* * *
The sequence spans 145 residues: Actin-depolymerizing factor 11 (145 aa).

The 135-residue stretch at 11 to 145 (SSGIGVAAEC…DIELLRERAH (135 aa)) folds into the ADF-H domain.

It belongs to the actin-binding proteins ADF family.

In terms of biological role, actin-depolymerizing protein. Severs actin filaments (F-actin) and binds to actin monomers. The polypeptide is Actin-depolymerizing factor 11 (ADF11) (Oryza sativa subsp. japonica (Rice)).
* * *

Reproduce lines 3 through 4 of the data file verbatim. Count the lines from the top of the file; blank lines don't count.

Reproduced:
It belongs to the actin-binding proteins ADF family.

In terms of biological role, actin-depolymerizing protein. Severs actin filaments (F-actin) and binds to actin monomers. The polypeptide is Actin-depolymerizing factor 11 (ADF11) (Oryza sativa subsp. japonica (Rice)).